See tasting notes on 120 fine Portuguese wines.
Spanish wine may have been riding the crest of a fashionable gastronomic wave, but in many ways Portugal has more to offer the discriminating wine drinker - certainly far more indigenous grape varieties.
Not before time, the Portuguese are making a determined effort to have the outside world realise just how good their wines are (see Porto's wine fair last weekend, for example). This could just be the most propitious time to explain the special virtues of Portugal. Isolation has its disadvantages but one strong advantage for Portuguese wine is that it is made from a dazzling array of high-quality vine varieties that are, for the moment anyway, rarely found elsewhere.
The Portuguese government is planning to invest in promoting Wines of Portugal on export markets. For the moment only Angola and Macau really seem prepared to pay for Portugal's finest wines, and the country's most valuable wine-related export by far is not wine but cork. But, perhaps even more importantly for Portuguese wine's long term future, they are also backing a project to preserve Portugal's unique viticultural heritage. This could be well timed in view of the growing reverence worldwide for so-called heritage or heirloom varieties of all manner of fruits, from apples and tomatoes to grapes.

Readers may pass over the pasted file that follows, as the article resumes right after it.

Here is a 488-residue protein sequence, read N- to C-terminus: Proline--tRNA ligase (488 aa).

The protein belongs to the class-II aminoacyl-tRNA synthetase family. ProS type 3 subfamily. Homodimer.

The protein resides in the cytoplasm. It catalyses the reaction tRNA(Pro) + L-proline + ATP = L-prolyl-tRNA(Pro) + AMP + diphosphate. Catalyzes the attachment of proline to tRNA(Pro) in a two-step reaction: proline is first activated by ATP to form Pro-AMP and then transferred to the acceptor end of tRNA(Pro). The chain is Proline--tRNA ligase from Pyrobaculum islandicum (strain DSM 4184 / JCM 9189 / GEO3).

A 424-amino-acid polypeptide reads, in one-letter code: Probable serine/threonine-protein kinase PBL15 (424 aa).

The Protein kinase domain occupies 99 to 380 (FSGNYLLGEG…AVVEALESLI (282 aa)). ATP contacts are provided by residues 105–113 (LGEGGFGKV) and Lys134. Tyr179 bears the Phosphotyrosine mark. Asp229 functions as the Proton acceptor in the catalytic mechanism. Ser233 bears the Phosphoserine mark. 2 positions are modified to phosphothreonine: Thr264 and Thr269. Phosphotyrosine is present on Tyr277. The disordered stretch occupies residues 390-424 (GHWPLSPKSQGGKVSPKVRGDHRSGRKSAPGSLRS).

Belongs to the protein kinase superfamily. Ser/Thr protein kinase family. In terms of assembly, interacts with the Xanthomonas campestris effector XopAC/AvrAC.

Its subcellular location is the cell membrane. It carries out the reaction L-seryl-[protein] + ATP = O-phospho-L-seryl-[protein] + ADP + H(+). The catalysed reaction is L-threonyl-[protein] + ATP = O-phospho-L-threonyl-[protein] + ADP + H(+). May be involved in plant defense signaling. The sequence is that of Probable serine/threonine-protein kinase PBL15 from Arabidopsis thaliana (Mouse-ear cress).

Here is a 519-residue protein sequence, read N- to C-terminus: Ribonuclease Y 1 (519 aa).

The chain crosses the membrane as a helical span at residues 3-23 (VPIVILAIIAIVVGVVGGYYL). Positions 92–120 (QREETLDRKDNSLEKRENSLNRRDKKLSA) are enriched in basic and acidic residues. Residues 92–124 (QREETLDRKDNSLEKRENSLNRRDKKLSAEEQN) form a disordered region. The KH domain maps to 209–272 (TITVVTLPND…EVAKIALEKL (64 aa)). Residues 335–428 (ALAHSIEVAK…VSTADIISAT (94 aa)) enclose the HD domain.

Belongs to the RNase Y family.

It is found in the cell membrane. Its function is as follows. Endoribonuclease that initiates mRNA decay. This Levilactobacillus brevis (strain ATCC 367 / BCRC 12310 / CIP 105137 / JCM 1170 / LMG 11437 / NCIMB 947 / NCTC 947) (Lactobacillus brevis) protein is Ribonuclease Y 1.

As outlined in How Touriga Nacional was rescued, a warning bell sounded with the realisation in the late 1970s that one of the country's greatest red-wine grape varieties was in danger of being abandoned in its native northern Portugal in favour of vine varieties that were easier to grow. A determined effort was made to rescue Touriga Nacional from extinction and, unusually for that technically obsessed era, a full range of different clones of the variety was maintained when the tendency elsewhere was to concentrate on simply the most productive or healthiest. But this was just one variety among many. At the same time, according to António Graça of Sogrape, a member of the official Portuguese vine-variety protection body PORVID, 'there was rampant erosion of our viticultural heritage. If we had kept on [just planting the vines that were easiest to grow], by 2025 we would have reduced the number of Portuguese vine varieties by 90%'.